'The kind of change physicians would embrace'

By Leon Leach | February 2, 2018


According to athenahealth research, healthcare practitioners are not optimistic about the future of their industry. Some 74 percent of 1,029 practicing physicians surveyed in April 2017 said they expect the practice of medicine to change a lot in the next five to 10 years, and they're worried about those changes. Just 20 percent said they welcome those changes.

What does excite physicians and healthcare executives? In this occasional series, we ask industry leaders for their take on the road forward. Here, Leon Leach, recently retired executive vice president and chief business officer at the University of Texas MD Anderson Cancer Center, shares his reasons to be optimistic.

By and large, doctors got into medicine for altruistic reasons, and most of them still feel that way: Working with patients, however difficult, is still a pleasurable and fulfilling experience.

But physicians don't enjoy everything that comes along with caregiving these days: the various laws they have to comply with (HIPAA, MACRA, MIPS, and so on), negotiations with managed-care companies, and the day-to-day management involved in running an office.

All of this gives rise to a state of constant change and uncertainty that I believe is at the root of doctors' worries for the future. Understanding and addressing these worries can help us, as healthcare leaders, to help physicians refocus on the patient care that drew them to medicine in the first place.

Double-edged sword

Ever-evolving, ever-more-complicated technology tools contribute to this feeling of instability and add to doctors' workloads. Mid- and late-career physicians feel the burden the most. They don't see technology as making them more effective physicians; it's just one more thing they have to do in a healthcare universe that's very different from the one they entered.

That said, 95 percent of doctors can get past learning to use an EHR. It's what comes next that worries them, what's happening to medicine as a result of technological changes. They're asking, “Am I going to be practicing medicine from an iPad?" “Where does my individual judgement fit in with the technology?"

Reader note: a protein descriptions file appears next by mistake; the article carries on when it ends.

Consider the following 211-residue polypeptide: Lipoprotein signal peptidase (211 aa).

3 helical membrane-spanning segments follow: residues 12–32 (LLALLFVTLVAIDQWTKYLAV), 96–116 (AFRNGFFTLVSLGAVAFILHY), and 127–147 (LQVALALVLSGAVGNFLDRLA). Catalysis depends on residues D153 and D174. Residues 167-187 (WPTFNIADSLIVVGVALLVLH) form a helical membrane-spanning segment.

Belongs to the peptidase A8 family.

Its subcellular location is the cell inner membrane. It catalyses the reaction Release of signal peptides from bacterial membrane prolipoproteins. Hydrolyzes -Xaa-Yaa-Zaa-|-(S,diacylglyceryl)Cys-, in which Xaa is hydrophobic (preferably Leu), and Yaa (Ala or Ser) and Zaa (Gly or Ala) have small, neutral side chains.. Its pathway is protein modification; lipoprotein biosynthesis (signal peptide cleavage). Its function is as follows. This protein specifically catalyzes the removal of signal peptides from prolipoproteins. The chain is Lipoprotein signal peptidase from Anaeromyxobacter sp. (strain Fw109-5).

There is a fear that automation of medicine will lead to a loss of autonomy in care. Doctors don't want to be high-level mechanics, simply implementing instructions from an iPad or other device.

What's driving them is the desire to change things, to help their patients, to find the next cure for cancer. Healthcare leaders need to assure them they still live in a world that will fund and encourage that kind of work, that we are committed to making technology a tool to free them up to do even more of it.

Younger physicians, too, feel the weight of documentation, but are more apt to embrace technology as a way to make their lives easier. They understand that data can make it easier for them to comply with reporting requirements. And they know that technology is the only way to address inconsistencies in outcomes and drive adoption of best practices.

Tuning out the noise

As healthcare leaders, we need to highlight these advantages and continue working to make sure that technical innovation stays focused on the goal of improving care. Wherever possible, we need to create an environment in which doctors can tune out the noise and focus on their jobs.

We need to create better tools to educate patients, tools to better help people get where they need to be. Physicians understand that one of the best ways to serve their patients is to keep them from getting sick in the first place, to help them make smart choices about what they eat and how much they exercise.

Doctors would rush to adopt technology that would allow them to reach out to patients and proactively manage their care. And they would welcome the kind of schedules and support that give them time with patients to educate and to listen.

To create this environment, we need to implement staffing models that incorporate greater use of physician assistants and other advanced practice providers. Having everyone on the team performing at the top of their license allows physicians more time with patients, more time for actual care. And a team approach means there are qualified surrogates who can meet with patients and do even more in the way of education, support, and care planning.

This is the kind of change physicians would embrace.

Leon Leach is executive vice president of the University of Texas MD Anderson Cancer Center.

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